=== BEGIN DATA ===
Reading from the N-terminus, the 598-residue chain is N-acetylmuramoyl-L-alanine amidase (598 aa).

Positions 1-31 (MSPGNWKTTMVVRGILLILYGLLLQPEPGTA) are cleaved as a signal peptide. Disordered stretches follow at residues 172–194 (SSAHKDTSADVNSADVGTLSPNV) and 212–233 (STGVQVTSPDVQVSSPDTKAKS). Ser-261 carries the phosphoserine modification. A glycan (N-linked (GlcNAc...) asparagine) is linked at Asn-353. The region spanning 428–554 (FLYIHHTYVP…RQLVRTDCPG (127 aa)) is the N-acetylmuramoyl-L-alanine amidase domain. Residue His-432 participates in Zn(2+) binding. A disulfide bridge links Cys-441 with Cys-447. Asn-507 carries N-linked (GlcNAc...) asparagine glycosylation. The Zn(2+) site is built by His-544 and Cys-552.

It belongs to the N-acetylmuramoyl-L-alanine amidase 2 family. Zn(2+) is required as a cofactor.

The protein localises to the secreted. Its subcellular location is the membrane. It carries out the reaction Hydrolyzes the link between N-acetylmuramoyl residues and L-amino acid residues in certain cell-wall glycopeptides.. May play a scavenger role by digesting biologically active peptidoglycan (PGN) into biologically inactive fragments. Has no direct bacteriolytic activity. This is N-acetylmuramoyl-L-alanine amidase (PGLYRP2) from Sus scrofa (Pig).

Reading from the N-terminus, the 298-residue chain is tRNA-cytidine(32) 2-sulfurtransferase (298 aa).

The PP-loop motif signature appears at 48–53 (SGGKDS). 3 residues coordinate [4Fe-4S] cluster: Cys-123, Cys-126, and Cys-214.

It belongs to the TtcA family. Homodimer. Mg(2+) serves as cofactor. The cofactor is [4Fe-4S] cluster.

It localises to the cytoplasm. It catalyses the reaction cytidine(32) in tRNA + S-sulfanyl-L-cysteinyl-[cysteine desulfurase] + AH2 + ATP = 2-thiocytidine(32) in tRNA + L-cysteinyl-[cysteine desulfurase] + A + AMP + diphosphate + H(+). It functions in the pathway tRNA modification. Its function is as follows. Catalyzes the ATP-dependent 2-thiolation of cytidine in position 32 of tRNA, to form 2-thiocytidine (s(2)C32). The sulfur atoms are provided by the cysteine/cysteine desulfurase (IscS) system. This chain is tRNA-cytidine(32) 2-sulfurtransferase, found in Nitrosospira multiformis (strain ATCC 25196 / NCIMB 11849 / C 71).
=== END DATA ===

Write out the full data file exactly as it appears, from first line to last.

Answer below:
Reading from the N-terminus, the 598-residue chain is N-acetylmuramoyl-L-alanine amidase (598 aa).

Positions 1-31 (MSPGNWKTTMVVRGILLILYGLLLQPEPGTA) are cleaved as a signal peptide. Disordered stretches follow at residues 172–194 (SSAHKDTSADVNSADVGTLSPNV) and 212–233 (STGVQVTSPDVQVSSPDTKAKS). Ser-261 carries the phosphoserine modification. A glycan (N-linked (GlcNAc...) asparagine) is linked at Asn-353. The region spanning 428–554 (FLYIHHTYVP…RQLVRTDCPG (127 aa)) is the N-acetylmuramoyl-L-alanine amidase domain. Residue His-432 participates in Zn(2+) binding. A disulfide bridge links Cys-441 with Cys-447. Asn-507 carries N-linked (GlcNAc...) asparagine glycosylation. The Zn(2+) site is built by His-544 and Cys-552.

It belongs to the N-acetylmuramoyl-L-alanine amidase 2 family. Zn(2+) is required as a cofactor.

The protein localises to the secreted. Its subcellular location is the membrane. It carries out the reaction Hydrolyzes the link between N-acetylmuramoyl residues and L-amino acid residues in certain cell-wall glycopeptides.. May play a scavenger role by digesting biologically active peptidoglycan (PGN) into biologically inactive fragments. Has no direct bacteriolytic activity. This is N-acetylmuramoyl-L-alanine amidase (PGLYRP2) from Sus scrofa (Pig).

Reading from the N-terminus, the 298-residue chain is tRNA-cytidine(32) 2-sulfurtransferase (298 aa).

The PP-loop motif signature appears at 48–53 (SGGKDS). 3 residues coordinate [4Fe-4S] cluster: Cys-123, Cys-126, and Cys-214.

It belongs to the TtcA family. Homodimer. Mg(2+) serves as cofactor. The cofactor is [4Fe-4S] cluster.

It localises to the cytoplasm. It catalyses the reaction cytidine(32) in tRNA + S-sulfanyl-L-cysteinyl-[cysteine desulfurase] + AH2 + ATP = 2-thiocytidine(32) in tRNA + L-cysteinyl-[cysteine desulfurase] + A + AMP + diphosphate + H(+). It functions in the pathway tRNA modification. Its function is as follows. Catalyzes the ATP-dependent 2-thiolation of cytidine in position 32 of tRNA, to form 2-thiocytidine (s(2)C32). The sulfur atoms are provided by the cysteine/cysteine desulfurase (IscS) system. This chain is tRNA-cytidine(32) 2-sulfurtransferase, found in Nitrosospira multiformis (strain ATCC 25196 / NCIMB 11849 / C 71).